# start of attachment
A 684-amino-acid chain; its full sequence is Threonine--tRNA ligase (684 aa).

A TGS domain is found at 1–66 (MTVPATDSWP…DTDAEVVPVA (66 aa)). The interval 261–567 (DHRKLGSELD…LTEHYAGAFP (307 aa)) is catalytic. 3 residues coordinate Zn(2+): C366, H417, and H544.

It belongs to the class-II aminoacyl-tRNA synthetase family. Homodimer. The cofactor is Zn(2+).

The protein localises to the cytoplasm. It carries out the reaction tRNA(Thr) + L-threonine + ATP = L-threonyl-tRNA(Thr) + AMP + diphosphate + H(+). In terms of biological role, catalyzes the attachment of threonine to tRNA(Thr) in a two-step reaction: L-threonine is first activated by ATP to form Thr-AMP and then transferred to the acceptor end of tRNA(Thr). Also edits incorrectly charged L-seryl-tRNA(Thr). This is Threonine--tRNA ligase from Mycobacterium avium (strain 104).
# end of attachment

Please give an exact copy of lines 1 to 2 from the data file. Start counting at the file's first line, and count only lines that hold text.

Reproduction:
A 684-amino-acid chain; its full sequence is Threonine--tRNA ligase (684 aa).

A TGS domain is found at 1–66 (MTVPATDSWP…DTDAEVVPVA (66 aa)). The interval 261–567 (DHRKLGSELD…LTEHYAGAFP (307 aa)) is catalytic. 3 residues coordinate Zn(2+): C366, H417, and H544.